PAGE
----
Effect of a Positive Psychological Intervention on Pain and Functional Difficulty Among Adults With Osteoarthritis
AuthorHausmann, Leslie R. M.
Kwoh, C. Kent
Gallagher, Rollin M.
Weiner, Debra K.
Vina, Ernest R.
Obrosky, D. Scott
Mauro, Genna T.
Ibrahim, Said A.
AffiliationUniv Arizona, Arthrit Ctr
Univ Arizona, Coll Med
MetadataShow full item record
PublisherAMER MEDICAL ASSOC
CitationHausmann LRM, Youk A, Kwoh CK, et al. Effect of a Positive Psychological Intervention on Pain and Functional Difficulty Among Adults With Osteoarthritis: A Randomized Clinical Trial. JAMA Netw Open. 2018;1(5):e182533. doi:10.1001/jamanetworkopen.2018.2533
JournalJAMA NETWORK OPEN
Rights© 2018 Hausmann LRM et al. JAMA Network Open.
Collection InformationThis item from the UA Faculty Publications collection is made available by the University of Arizona with support from the University of Arizona Libraries. If you have questions, please contact us at firstname.lastname@example.org.
AbstractIMPORTANCE Positive psychological interventions for improving health have received increasing attention recently. Evidence on the impact of such interventions on pain, and racial disparities in pain, is limited. OBJECTIVE To assess the effects of a positive psychological intervention on pain and functional difficulty in veterans with knee osteoarthritis. DESIGN, SETTING, AND PARTICIPANTS The Staying Positive With Arthritis Study is a large, double-blinded randomized clinical trial powered to detect race differences in self-reported pain in response to a positive psychological intervention compared with a neutral control intervention. Data were collected from 2 urban Veterans Affairs medical centers. Participants included non-Hispanic white and non-Hispanic African American patients aged 50 years or older with a diagnosis of osteoarthritis. Mailings were sent to 5111 patients meeting these criteria, of whom 839 were fully screened, 488 were eligible, and 360 were randomized. Enrollment lasted from July 8, 2015, to February 1, 2017, with follow-up through September 6, 2017. INTERVENTIONS The intervention comprised a 6-week series of evidence-based activities to build positive psychological skills (eg, gratitude and kindness). The control program comprised similarly structured neutral activities. Programs were delivered via workbook and weekly telephone calls with interventionists. MAIN OUTCOMES AND MEASURES The primary outcomes were self-reported pain and functional difficulty measured using the Western Ontario and McMaster Universities Osteoarthritis Index (WOMAC; range 0-100). Secondary outcomes included affect balance and life satisfaction. RESULTS The sample included 180 non-Hispanic white patients and 180 non-Hispanic African American patients (mean [SD] age, 64.2 [8.8] years; 76.4% were male). Mean (SD) baseline scores for WOMAC pain and functional difficulty were 48.8 (17.6) and 46.8 (18.1). respectively. Although both decreased significantly over time (pain: chi(2)(3) = 49.50. P < .001; functional difficulty: chi(2)(3) = 22.11, P < .001), differences were small and did not vary by treatment group or race. Exploratory analyses suggested that the intervention had counter-intuitive effects on secondary outcomes. CONCLUSIONS AND RELEVANCE The results of this randomized clinical trial do not support the use of positive psychological interventions as a stand-alone treatment for pain among white or African American veterans with knee osteoarthritis. Adaptations are needed to identify intervention components that resonate with this population, and the additive effect of incorporating positive psychological interventions into more comprehensive pain treatment regimens should be considered.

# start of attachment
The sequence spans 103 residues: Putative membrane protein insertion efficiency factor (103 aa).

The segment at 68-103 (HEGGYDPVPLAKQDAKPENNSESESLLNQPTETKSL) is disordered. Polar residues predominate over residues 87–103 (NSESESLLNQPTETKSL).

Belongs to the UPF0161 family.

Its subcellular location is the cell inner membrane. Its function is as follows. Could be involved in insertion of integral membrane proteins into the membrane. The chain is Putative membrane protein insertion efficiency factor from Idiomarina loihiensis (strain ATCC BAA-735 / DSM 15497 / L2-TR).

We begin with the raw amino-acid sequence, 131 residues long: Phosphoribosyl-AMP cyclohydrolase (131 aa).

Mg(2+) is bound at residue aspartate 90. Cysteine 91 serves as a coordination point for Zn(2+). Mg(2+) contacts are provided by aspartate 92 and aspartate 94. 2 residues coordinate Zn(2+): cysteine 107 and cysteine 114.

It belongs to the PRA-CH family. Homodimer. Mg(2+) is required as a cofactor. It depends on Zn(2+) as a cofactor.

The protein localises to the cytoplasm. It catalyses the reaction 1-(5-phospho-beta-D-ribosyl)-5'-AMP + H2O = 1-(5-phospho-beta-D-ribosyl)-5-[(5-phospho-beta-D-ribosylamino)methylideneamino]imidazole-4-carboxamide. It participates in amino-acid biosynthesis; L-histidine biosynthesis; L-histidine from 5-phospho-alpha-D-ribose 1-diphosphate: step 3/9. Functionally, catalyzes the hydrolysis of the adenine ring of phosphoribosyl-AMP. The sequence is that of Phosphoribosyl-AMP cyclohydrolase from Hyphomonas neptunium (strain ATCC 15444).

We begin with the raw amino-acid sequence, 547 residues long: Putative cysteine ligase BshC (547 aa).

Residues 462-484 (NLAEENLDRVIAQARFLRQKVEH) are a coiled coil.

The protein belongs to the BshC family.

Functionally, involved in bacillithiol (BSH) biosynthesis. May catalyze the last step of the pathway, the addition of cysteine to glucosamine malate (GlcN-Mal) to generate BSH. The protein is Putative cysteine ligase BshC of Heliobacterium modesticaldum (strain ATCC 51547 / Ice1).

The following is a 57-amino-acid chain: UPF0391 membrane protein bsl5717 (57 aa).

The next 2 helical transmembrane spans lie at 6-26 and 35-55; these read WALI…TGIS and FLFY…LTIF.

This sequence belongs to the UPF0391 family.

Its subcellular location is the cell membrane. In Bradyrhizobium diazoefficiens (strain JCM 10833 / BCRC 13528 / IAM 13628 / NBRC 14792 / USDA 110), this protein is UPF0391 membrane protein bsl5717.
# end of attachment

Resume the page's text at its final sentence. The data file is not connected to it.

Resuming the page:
NoteOpen access journal
VersionFinal published version
SponsorsVeterans Health Administration Health Services Research and Development Service [IIR13-080]; National Institute of Arthritis and Musculoskeletal and Skin Diseases [K23AR067226]